According to the complaint, filed July 19, the girl was taken to Straight for a substance abuse problem, but the doctor said it was “questionable” whether she actually had one. She was accompanied by her father and a female “guard,” who was later identified as a Straight staff member, according to the complaint.


“She related to me that she was being ‘held against her will’ at Straight . . . that there was ‘a code of silence’ where people at Straight were unable to talk with either their families or with anyone on the outside about what transpired in the program,” the doctor wrote.

“She reported to me,” the doctor said, “that if she did not sit up straight she would be restrained forcibly and rather violently on the floor with her face down. The staff would then pin her arms and legs up behind her back.”

The doctor also expressed concern that, according to the girl, no counseling was taking place and she was not allowed to go to school, read or communicate with her family while in the program. “I was gravely concerned for her well-being upon her return to that facility,” the physician wrote.

In another complaint, dated July 23, a former patient relates being “restrained by my mouth being covered and my arms held down, not being able to breathe. I advised Straight that I was in pain several times but was denied medical treatment for 2 1/2 weeks. . . . I was denied bathroom privileges for up to two to three hours. I was afraid to say or do anything wrong for fear of being restrained, yelled at or having my mouth covered.”


Margolis said she is not aware of the incidents and knows of no complaints “lodged against the California program.”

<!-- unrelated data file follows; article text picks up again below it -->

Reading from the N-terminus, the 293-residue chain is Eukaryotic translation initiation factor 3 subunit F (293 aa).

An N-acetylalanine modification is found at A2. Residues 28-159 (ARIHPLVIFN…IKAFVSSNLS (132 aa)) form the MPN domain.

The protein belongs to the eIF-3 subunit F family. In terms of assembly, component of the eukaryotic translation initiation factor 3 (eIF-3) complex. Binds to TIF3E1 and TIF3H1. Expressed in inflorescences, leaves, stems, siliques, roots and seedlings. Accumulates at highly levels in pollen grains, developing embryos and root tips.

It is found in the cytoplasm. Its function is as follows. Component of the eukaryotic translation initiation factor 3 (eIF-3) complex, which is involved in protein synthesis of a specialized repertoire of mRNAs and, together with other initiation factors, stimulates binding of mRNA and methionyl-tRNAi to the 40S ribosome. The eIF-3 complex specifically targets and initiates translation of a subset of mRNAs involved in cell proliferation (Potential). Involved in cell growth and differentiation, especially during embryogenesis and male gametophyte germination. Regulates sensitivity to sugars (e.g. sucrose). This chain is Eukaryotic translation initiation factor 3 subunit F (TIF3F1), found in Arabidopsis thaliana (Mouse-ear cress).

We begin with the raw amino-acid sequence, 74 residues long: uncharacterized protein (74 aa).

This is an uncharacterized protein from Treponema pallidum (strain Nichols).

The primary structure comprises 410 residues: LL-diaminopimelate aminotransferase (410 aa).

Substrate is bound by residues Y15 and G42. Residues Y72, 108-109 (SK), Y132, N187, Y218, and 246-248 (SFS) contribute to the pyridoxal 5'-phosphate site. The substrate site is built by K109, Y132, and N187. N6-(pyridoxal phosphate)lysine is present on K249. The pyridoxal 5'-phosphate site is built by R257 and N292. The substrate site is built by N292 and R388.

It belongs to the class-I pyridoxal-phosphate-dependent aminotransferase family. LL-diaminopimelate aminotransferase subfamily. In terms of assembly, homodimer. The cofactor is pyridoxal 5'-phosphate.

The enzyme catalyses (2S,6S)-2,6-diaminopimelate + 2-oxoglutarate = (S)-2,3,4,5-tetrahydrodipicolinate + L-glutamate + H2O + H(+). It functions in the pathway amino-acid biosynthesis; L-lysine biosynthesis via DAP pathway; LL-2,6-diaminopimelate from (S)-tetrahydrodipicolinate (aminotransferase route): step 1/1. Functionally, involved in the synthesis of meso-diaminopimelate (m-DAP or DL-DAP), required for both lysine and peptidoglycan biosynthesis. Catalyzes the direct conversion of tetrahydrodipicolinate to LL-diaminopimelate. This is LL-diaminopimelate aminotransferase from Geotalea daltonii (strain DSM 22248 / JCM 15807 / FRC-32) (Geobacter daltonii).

“To our knowledge the (state) has not investigated the situation by going to Straight and asking us about it. There are two sides to every story. How much of this is accurate?”

As to restraint procedures, she said: “Clients are not allowed to restrain other clients, only staff members and only when it becomes necessary; for example, when a client is physically violent.

“Our treatment is based on structure, there are safeguards. If they are minors, we don’t want them to run away and literally play on the streets when the families have placed them in treatment. They are watched carefully, because they are druggies and they are sometimes volatile.”


Straight attorney Carol D. Scott Los Angeles said the group will cooperate with state officials, but she complained that the state allowed its allegations “to be opened up to the public without my clients having a fair opportunity to respond. My clients have the best interests of the kids at heart,” Scott said.

State officials have not scheduled a hearing on the closure, but Norris said Straight might end up with a license to operate in California: “Typically, if they express an interest in conforming to guidelines, the department would be willing to work with them.”